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Black Sabbath - Sabotage CD (album) cover

SABOTAGE

Black Sabbath

 

Prog Related

3.95 | 395 ratings

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russellk
Prog Reviewer
5 stars 'Sabotage' is, in my opinion, the best metal album ever made.

Not the heaviest, certainly not the most complex, not even the most innovative. But for sheer musical craftsmanship welded to songwriting genius, I believe this is unsurpassed.

BLACK SABBATH were in the throes of enlarging their musical voice. Though known forever from the album 'Paranoid' and the single of the same name, the group had far more to offer. By 1975 they had absorbed the progressive sounds embraced by their illustrious contemporaries such as LED ZEPPELIN - and had without doubt absorbed enough drugs to think a progressive album was a good idea. They'd cooked up three albums in eighteen months, a fourth and fifth followed at yearly intervals, but this took two years to appear. It was the result of months, not days, in the studio.

It shows. The opener is relatively straightforward, twin trademark IOMMI riffs, all menacing claws and teeth, following a strange little intro. 'Hole in the Sky' features excellent drum work from BILL WARD, earning his keep, and a lovely rumbling BUTLER bass. The drama starts at the four minute mark as the song suddenly stops mid-riff, to be replaced by a mini-acoustic track, the aural equivalent of a doorstop keeping out a hurricane. Because the hurricane is coming, oh yes.

The main riff in 'Symptom of the Universe' is the riff of the twentieth century. Too simple, really, to be respected by guitarists, it is nevertheless numbingly effective, a beast at your throat. This opening never fails to thrill me. BLACK SABBATH have made something here of such simplicity and glory. Added to that are wonderful drum fills in between the riffs, then an astonishing instrumental section repeated after the second and third verses, all bass run and growling guitar. Then a bridge at three and a half minutes heralds the most crazy and unexpected transformation. SABBATH turn a song with two enormous pendulous testicles into the most gentle funk. I still shake my head at this, at their audacity and at the fact it works. Whatever they're taking, I'll have some.

And if that's not enough, this track is followed by the best song in the SABBATH canon, at least for those with a progressive bent. 'Megalomania' is a nine-minute psychedelic monster with cymbal, keyboard and guitar effects comprising a three-minute intro to six minutes of insanity. This ought to be on any prog lover's list of songs that must be listened to. Crackling, crunching, shrieking and growling guitar, driving bass, thunderous drumming, another riff obtained from the devil by the sacrifice of virgins by the light of the full moon, and OZZY's best vocal performance all worked into the most astonishingly frightening exploration of sanity and insanity. Sting me! Sock me! Truly, this is what these lads were born for. A full-on outro set to maximum overload ends Side 1, and it's five stars already.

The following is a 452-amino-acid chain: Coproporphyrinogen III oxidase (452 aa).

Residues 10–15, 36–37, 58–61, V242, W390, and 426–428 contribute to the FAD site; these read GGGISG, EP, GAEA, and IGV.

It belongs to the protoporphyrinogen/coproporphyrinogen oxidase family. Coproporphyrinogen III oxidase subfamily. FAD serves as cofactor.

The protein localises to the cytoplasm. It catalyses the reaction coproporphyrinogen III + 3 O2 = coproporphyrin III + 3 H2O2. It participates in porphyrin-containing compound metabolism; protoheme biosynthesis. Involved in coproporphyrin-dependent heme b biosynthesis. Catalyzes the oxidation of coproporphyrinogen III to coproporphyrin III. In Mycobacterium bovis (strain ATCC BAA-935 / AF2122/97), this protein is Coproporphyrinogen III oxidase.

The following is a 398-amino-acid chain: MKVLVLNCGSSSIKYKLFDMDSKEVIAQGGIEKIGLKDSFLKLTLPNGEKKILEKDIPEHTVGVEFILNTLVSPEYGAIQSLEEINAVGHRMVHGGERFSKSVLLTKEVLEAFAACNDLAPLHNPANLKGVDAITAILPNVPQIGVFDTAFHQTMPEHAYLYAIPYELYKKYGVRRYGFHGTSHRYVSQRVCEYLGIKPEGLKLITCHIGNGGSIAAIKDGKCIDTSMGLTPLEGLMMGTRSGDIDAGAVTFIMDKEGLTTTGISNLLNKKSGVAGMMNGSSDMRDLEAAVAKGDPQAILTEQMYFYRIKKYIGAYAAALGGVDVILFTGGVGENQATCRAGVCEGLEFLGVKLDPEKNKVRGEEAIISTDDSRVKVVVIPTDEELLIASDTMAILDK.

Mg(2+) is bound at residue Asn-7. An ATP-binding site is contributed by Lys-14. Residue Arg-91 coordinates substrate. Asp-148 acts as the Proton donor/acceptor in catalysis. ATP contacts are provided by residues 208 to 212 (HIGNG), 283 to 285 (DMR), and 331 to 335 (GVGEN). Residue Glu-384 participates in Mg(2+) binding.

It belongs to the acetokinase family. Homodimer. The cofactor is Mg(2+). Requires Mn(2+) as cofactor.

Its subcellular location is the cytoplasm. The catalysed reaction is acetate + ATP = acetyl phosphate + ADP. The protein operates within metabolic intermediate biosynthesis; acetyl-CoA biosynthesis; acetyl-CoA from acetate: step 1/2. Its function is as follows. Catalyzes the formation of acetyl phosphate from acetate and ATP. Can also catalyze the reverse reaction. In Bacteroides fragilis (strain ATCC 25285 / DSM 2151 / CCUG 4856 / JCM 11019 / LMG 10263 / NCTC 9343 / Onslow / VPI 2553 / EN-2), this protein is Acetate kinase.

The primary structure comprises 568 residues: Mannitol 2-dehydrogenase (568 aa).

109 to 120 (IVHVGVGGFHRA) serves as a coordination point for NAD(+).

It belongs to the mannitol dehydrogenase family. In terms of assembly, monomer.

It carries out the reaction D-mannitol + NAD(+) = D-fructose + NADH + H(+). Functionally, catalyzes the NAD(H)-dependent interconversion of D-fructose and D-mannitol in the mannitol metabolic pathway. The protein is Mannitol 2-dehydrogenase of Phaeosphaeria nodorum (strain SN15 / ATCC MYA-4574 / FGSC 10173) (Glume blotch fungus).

How many times have I said it: Side 2 doesn't measure up to Side 1. How could it? Humans are given only so much genius. But this is still a better side than anything else in their career, save Side 1. 'Thrill of it All', like 'Killing Yourself to Live' on the previous album, goes through two distinct changes, as though the lads simply didn't have enough vinyl to contain all their ideas. Listening to the lead guitar in the first section reminds me how much IOMMI improved his technique since 1970. And - surprise - another Faustian riff leads into part 2 of the song. Great lyrics: "Won't you tell me, Mr Jesus, won't you help me if you can/When you see this world we live in, do you still believe in man?" Then another bewildering change at the three minute mark, and a synth-led section and a lovely guitar solo concludes the song. 'Supertzar' is yet another moment of sweet genius, an instrumental with what sounds like every massed male voice choir in Russia intoning sonorously as IOMMI takes his guitar for another workout. This track was used at concerts to introduce the band, and provides a welcome change of pace here. 'Am I Going Insane' was the single (!) from the album, and does sound oddly commercial, if your idea of commercial radio is OZZY's voice cheerfully ruminating on his sanity, something he's done on television more recently, of course.

And so to the finale. 'The Writ' is as scathing a piece of invective as you'll hear. The fadeout laughter and crying of insanity leads to an intensely dramatic beginning - I won't spoil it. Suffice to say I stuck my ears close to the stereo speakers, trying to hear the bass, the first time I played it. Big mistake. The song - actually, more like a mini opera - is about a legal dispute between the band and some former manager, and OZZY doesn't hold back. Again the song changes, this time around the five minute mark., and finishes with a piece of backroom foolery.

From the cover through the organisation to the effects to the stellar songwriting, this album has absolutely no weaknesses. Well, apart from one. OZZY complained that IOMMI's increasingly complex arrangements couldn't be replicated on stage, and so, sadly, the golden three-album era of prog-tinged SABBATH ended here.

This is not the BLACK SABBATH your mother warned you about. There's nary a word about the occult. Instead it's about the dissolution of the mind - ironic given OZZY's more recent public appearances. It is, however, the most interesting stuff they ever did. Essential.

russellk | 5/5 |

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